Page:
BREAKING! COVID-19 News: SARS-CoV-2 That Causes Liver Impairment In Many Also Causes Hypoalbuminemia!
: A new meta-analysis study by researchers from Department of Hepatology, The First Affiliated Hospital of Fujian Medical University, Fuzhou-China and Mei-Zhu Hong, Department of Traditional Chinese Medicine, Mengchao Hepatobiliary Hospital of Fujian Medical University, Fuzhou-China on the liver chemistries of severe or non-severe patients of COVID-19 has revealed interesting insights into varying degrees of liver impairment that SARS-CoV-2 infections can cause and also possibly contribute to Long COVID.
The study findings showed that individuals with severe cases of COVID-19 infections tend to have higher gamma-glutamyltransferase (GGT) levels in blood test. High levels of GGT in the blood is a reflection of liver disease or damage to the bile ducts. Bile ducts are tubes that carry bile in and out of the liver.
The study findings also showed that severe infections also lead to low levels of albumin or what is known as hypoalbuminemia.
Thailand Medical News would like to add that symptoms of hypoalbuminemia include the following:
-Weak muscle tone.
-Swelling in their feet and legs.
-Dark-colored urine and/or frequent urination.
-Loss of appetite.
It has been found that some of those severe cases who recovered had these symptoms in Long COVID manifestations and there is a possibly that hypoalbuminemia is also contributing to some of the Long COVID conditions.
The study team from China sought to provide a comprehensive analysis of liver test parameters in patients with severe and non-severe COVID-19.
The researchers performed a detailed meta-analysis of published liver manifestations and described the liver damage in COVID-19. They searched PubMed, Google Scholar, Embase, Cochrane Library, medRxiv, bioRxiv, and three Chinese electronic databases through April 18, 2020, in accordance with the Preferred Reporting Items for Meta-Analyses.
The study team then analyzed pooled data on liver chemistries stratified by COVID-19 severity using a fixed or random-effects model.
The study findings form the detailed meta-analysis of 56 studies, including 11052 patients, found that the pooled mean alanine aminotransferase (ALT) in severe COVID-19 cases was 35.9 IU/L whereas in non-severe COVID-19 cases was 27.3 IU/L. Average aspartate aminotransferase (AST) levels were 44.3 IU/L in severe cases compared to 27.9 IU/L in non-severe cases. In addition, AST levels are often higher than ALT levels regardless of disease severity.
Most importantly, the severe cases tended to have a higher gamma-glutamyltransferase (GGT) level but a lower albumin level than the non-severe cases.
The study findings concluded that severe COVID-19 was more likely to be associated with abnormal liver test results. Monitoring liver chemistry closely can help detect disease progression early.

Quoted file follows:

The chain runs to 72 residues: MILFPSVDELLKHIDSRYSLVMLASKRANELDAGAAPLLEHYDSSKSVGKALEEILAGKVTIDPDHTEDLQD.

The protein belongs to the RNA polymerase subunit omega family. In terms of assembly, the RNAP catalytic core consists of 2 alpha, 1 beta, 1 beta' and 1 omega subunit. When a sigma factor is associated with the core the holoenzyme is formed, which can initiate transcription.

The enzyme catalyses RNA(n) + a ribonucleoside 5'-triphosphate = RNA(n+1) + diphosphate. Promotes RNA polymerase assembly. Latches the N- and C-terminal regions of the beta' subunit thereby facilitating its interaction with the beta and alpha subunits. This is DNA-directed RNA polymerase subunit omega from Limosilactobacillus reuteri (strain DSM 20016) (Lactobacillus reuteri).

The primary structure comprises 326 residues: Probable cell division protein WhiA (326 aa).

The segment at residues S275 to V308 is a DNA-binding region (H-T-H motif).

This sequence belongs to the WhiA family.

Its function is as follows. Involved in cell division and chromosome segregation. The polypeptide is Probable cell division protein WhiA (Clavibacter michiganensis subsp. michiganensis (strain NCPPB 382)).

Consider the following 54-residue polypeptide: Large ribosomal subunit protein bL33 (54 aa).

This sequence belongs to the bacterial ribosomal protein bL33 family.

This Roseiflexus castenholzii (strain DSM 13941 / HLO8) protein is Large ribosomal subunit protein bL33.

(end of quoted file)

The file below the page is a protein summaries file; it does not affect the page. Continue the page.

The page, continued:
The study findings were published in the peer reviewed World Journal of Hepatology.
An earlier Spanish study had already found the SARS-CoV-2 spike 1 subunit is
also able to bind to albumin and contribute to disease severity.
A study by researchers from UK and Iraq showed persistent levels of hypoalbuminemia in recovered patients.
Studies have also emerged that even those with mild symptomatic COVID-19 infections also exhibit hypoalbuminemia.
Studies have also emerged that even children with mild COVID-19 are also developing hypoalbuminemia.
While many studies have focused on hypoalbuminemia to determine disease progression into severity, not much research have focused on persistent levels of hypoalbuminemia in asymptomatic, mild and all Post COVID-19 individuals.
We at Thailand Medical News believes that the persistent hypoalbuminemia is affecting many Post-COVID-19 individuals irrespective of their initial conditions upon exposure to the virus and more some also believe without substantial evidence yet that the some of the new SARS-CoV-2 subvariants and sub-lineages that have been in circulation since Jun2 2022 are also displaying more tropism to the liver tissues and cells as well.
We have already covered extensive in our past COVID-19 News
coverages that SARS-CoV-2 infections not only lead to liver impairment and acute liver injury but also contributes to the possibility of liver cancer, fatty liver disease and other dangerous liver conditions.
More urgent studies are needed on hypoalbuminemia and long COVID as many researchers and even physicians could be missing out on yet one of the many factors contributing to Long COVID.
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